Competitive singing shows are coming back but it's time to face the music

The big-budget return of American Idol has led to a rush of similar shows in its wake, but the genre is less relevant than ever

The world needs another televised singing competition like it needs a hole in the head. Life is finite and, in the entire history of the universe, nobody’s dying regret has ever been: “You know, I wish I got to see more bratty stage school kids perform Jeremiah Was a Bullfrog in the style of a drowning theremin.”

For a while there, it looked like television understood this. American Idol, the genre’s Night King, stumbled to a listless shrug of a conclusion last April as some anonymous idiot was crowned before an audience barely a quarter the size of the show at its peak.

Others had fallen before it – The Sing-Off, The X Factor, The Winner Is, Duets, Can You Duet, Rock Star, Nashville Star, Rising Star, P Diddy’s Starmaker and a show that was genuinely called Sing Your Face Off had all withered on the vine by that point – but American Idol was the daddy of them all. It was the head of the snake. If that went, surely it meant that the fad was over for good.

And yet here we are. American Idol is about to be reanimated on ABC with Katy Perry onboard and, in its wake, the gold rush has begun anew. Last week Fox announced The Four, a ruthless-sounding winner-stays-on variation of the singing competition. And, in retaliation, CBS is apparently developing its own singing competition with Justin Bieber’s manager, Scooter Braun. This means that, since The Voice is still chugging along on whatever fumes it has left, all four main networks will soon be devoting a slice of their schedules to desperate identikit crooning. And, especially since one of them seems explicitly designed to churn out battered Justin Bieber clones, it’s time to say enough.

We’re tired. We’re tired of seeing four millionaire pop stars pass judgment on sweaty wannabes again and again. It doesn’t matter how these shows are dressed up, or what surface-level gimmick has been flung at them, because they’re all still repetitive and – worse – ineffective.

Here’s a question for you. Who won The Voice in 2015? You can’t remember, can you? It was someone called Sawyer Fredericks. He looked like a beagle cosplaying as Alex from Clockwork Orange, remember? He’s released two albums since winning The Voice, and both have barely scraped into the top 50. And he won the entire show. He sang to millions of people every week, and even that couldn’t make him a star. I picked him at random, but that doesn’t matter. In 12 seasons, The Voice – now America’s dominant singing competition – has failed to produce a single household name.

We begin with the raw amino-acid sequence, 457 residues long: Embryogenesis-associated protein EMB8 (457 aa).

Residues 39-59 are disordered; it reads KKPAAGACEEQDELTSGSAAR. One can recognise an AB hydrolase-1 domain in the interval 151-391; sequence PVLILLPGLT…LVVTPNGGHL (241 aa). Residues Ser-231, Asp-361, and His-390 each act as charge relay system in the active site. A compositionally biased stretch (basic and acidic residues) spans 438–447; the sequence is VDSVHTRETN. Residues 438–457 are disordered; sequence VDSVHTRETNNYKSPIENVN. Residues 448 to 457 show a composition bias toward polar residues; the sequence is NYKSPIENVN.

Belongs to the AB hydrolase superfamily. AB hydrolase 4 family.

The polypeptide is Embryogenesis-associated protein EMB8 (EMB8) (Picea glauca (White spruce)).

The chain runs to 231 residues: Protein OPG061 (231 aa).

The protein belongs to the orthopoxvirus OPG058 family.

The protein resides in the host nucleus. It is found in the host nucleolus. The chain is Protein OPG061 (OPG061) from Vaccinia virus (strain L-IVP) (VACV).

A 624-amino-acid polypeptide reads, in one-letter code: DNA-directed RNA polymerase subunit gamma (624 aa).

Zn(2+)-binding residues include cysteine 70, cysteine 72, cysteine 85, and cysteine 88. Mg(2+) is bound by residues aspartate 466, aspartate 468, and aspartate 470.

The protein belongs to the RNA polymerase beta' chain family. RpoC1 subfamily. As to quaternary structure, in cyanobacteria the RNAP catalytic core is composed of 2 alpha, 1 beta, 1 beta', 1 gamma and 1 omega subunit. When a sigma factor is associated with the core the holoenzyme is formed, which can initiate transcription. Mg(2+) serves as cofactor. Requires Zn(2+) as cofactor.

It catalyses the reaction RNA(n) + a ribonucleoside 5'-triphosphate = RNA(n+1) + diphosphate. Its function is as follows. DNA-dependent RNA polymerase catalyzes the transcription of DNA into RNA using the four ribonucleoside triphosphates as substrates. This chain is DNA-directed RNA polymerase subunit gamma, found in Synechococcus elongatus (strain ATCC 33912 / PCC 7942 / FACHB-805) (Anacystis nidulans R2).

American Idol has fared better, but even then it hasn’t offered up the sort of fame any normal person would willingly accept. Perhaps the best-known American Idol contestant is still its first winner, Kelly Clarkson. However, her success came at a terrible cost: being contractually obliged to star in From Justin to Kelly, perhaps the most miserable, sunken-eyed excuse for a romcom that has ever been allowed in cinemas. Watching Clarkson gurn and yelp in From Justin to Kelly is like watching a mistreated Russian circus bear forlornly go through its paces before a crowd of disinterested children. It actually makes you sad.

But, look, clearly, television won’t listen. Even though it treats its talent like chaff, there has to be some economic benefit to these shows, or else they wouldn’t be made. They’re being made now, they’ll be made next year and they’ll still be made when we’re all old and dead. There is no talking to these people.

And so I’m going to address you directly, fame-hungry teens of America. Listen to me. You are the only people who can stop this. You don’t need to shove yourself into this awful machine, where you’re made up and hollowed out and belittled on television for a transient moment of cheap entertainment. These shows rely on you, but they don’t care about you. Stop applying to be on them. If you’re talented, you now have the tools to become famous on your own terms. Start a Soundcloud account. Post a video to YouTube. Make some like-minded friends. If you’ve even got a scrap of talent, you’ll get there without American Idol. Or, you know, you could just get a proper job. That would work, too.

Contributor

Stuart Heritage

The GuardianTramp

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